Nuts: A Bone Health Super Food

A recent study in the New England Journal of Medicine showed that eating a handful of nuts each day improves life expectancy. Even though nuts are high in calories, people who regularly eat nuts have lower body weight than those who avoid nuts.  It could be that people who eat nuts regularly are more health conscious, eating them in place of unhealthy snacks like chips, for example – but it could just be more evidence that nuts are a super food. Nuts provide superior nutritional value and many health benefits, especially for bone health.


Nuts are a rich source of anti-oxidants, fiber, potassium, and unsaturated fats that are beneficial for health. Some of the fats are not actually digested, so you may not be consuming as many calories as the label suggests. Nonetheless, there’s no need to eat excessive amounts of nuts because just a handful each day has great health benefits.

Nuts are also rich in boron that helps bone formation and enhances the availability of magnesium. Boron also increases the stability of vitamin D and makes it last longer in the body. Boron also helps strengthen the surface of joints.

Nuts are a rich source of magnesium, and increased magnesium intake lowers the risk of heart disease and diabetes. And studies suggest that increasing magnesium intake from food or supplements might increase bone mineral density in postmenopausal and elderly women.

Magnesium assists in the structural development of bone and influences the activities of osteoblasts and osteoclasts (cells that form and break down bone). Magnesium directs calcium into bone – in fact supplementing with calcium and Vitamin D without a balancing amount of magnesium is a big ‘no’ because it can trigger a series of events that cause bone loss and osteoporosis.

Supplemental magnesium is needed for the spongy bone of the spine and pelvis. Spinal fractures – called vertebral compression fractures – are almost twice as common as other fractures linked to osteoporosis.  70% of the magnesium found naturally in nuts is digested and used by the body. Compare that to the form of magnesium that is most commonly used in supplements because it is cheaper, magnesium oxide, which allows for only 4% of the magnesium to ‘work’.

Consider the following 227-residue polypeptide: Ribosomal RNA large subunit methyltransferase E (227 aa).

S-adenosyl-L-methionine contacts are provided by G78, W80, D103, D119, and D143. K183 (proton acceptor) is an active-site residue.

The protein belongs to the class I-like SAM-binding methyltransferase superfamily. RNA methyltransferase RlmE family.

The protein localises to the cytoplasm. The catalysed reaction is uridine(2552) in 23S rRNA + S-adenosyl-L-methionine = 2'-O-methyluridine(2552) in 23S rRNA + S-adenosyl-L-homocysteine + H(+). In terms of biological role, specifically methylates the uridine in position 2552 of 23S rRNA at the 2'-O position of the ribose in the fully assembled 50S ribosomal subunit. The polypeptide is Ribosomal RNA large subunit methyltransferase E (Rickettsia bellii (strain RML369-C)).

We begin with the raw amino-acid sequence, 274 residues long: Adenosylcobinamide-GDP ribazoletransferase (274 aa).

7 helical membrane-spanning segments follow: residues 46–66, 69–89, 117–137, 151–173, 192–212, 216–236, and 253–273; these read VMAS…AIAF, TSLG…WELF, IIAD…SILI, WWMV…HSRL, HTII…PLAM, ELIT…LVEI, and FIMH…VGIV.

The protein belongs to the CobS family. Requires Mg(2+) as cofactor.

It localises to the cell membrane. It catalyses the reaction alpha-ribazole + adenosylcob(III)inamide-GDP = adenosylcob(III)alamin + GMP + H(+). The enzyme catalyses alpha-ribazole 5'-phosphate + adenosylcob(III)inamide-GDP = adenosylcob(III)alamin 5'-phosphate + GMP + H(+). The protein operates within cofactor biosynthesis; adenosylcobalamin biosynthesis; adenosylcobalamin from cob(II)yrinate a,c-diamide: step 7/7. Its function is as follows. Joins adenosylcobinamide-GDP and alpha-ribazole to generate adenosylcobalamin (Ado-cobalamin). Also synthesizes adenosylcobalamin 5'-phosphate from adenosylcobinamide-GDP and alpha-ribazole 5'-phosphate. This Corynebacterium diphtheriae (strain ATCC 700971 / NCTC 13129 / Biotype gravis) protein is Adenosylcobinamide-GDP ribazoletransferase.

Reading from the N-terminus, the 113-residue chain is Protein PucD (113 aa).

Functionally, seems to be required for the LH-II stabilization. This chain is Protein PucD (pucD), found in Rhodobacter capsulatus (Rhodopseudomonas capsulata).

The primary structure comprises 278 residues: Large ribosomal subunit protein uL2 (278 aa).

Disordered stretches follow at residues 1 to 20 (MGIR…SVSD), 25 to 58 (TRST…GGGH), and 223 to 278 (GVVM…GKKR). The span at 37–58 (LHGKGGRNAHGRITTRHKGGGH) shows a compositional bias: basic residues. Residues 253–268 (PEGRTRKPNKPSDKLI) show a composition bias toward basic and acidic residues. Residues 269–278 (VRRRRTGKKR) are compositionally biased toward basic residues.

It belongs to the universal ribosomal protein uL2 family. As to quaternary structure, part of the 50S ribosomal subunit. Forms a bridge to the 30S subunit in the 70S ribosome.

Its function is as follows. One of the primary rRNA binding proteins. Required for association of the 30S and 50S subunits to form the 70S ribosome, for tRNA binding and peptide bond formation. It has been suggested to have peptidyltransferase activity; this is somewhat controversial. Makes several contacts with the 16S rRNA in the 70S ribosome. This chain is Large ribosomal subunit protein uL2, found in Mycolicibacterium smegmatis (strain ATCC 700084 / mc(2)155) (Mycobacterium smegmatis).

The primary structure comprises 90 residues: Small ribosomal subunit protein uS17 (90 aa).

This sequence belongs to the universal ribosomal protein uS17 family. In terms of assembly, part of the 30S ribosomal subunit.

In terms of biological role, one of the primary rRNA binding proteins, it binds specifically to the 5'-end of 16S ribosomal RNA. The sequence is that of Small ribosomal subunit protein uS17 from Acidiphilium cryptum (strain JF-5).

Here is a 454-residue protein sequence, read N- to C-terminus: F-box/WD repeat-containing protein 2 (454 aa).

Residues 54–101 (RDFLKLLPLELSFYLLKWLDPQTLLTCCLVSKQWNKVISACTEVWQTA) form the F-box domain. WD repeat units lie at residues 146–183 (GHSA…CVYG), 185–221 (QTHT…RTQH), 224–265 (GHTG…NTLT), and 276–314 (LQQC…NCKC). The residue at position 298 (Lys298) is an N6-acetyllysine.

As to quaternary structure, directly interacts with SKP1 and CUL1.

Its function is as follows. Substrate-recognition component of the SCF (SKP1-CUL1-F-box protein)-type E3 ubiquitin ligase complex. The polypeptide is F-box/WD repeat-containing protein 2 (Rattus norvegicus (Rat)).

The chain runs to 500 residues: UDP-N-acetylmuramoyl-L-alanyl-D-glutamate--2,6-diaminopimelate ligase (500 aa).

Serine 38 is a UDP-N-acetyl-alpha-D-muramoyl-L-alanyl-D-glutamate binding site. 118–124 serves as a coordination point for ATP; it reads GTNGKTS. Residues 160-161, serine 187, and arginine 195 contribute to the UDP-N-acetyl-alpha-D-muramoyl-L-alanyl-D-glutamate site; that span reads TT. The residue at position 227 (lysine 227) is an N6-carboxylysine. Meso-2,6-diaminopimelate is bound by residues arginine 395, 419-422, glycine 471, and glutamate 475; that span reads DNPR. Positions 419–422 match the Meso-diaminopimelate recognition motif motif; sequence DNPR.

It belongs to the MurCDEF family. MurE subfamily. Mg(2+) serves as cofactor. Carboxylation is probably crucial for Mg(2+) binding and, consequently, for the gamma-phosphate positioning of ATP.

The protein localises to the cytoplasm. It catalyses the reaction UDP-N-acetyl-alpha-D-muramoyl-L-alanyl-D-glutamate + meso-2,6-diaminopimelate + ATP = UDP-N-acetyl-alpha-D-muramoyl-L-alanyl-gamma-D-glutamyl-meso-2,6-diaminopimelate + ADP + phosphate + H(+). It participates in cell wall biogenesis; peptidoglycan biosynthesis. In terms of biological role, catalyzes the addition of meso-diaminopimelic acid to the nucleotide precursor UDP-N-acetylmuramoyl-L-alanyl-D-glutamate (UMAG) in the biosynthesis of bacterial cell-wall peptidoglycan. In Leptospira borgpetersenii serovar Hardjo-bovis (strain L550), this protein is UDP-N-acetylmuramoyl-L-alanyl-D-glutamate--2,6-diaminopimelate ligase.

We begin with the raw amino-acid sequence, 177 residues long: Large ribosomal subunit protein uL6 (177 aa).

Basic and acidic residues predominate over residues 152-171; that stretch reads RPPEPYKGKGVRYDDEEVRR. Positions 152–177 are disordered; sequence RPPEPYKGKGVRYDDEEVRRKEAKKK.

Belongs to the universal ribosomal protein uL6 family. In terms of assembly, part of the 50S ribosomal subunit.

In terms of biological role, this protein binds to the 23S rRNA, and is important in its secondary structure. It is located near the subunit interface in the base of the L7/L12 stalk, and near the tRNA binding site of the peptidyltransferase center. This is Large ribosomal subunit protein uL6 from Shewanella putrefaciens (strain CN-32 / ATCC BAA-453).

While most recommendations tell you how much magnesium to get, the form is important. Replacing nuts with a run-of-the-mill magnesium supplement is not going to have the same impact on your bones. Only a supplement with magnesium citrate will achieve 70%. It requires using a slightly bigger capsule and is more expensive, but makes all the difference.

Another nutrient in nuts is arginine. Circulating arginine helps open up small blood vessels to improve the blood supply to bone.

Boron, magnesium citrate, and arginine are three of the essential nutrients in the Silical System*. Adding a handful of nuts and Silical to your day is a one-two punch for better bone health.

*Adequate calcium and vitamin D throughout life, as part of a well-balanced diet, may reduce the risk of osteoporosis.

2 thoughts on “Nuts: A Bone Health Super Food”

  • Lynn

    Are magnesium, boron and arginine in Silical2 or only in Silical 1 ?

    • Institute for Better Bone Health

      Magnesium, Calcium and Vitamin D make up Silical 1 - your bone health "base". Boron, arginine and other essential nutrients make up Silical 2. Together they are the Silical System. The reason there are two bottles is to address the two components of bone strength: bone density, and bone collagen (and because some nutrients compete with calcium absorption if taken at the same time). You can order the System, or you may choose to order only Silical 2 if you already take a quality calcium, magnesium and Vitamin D multivitamin.

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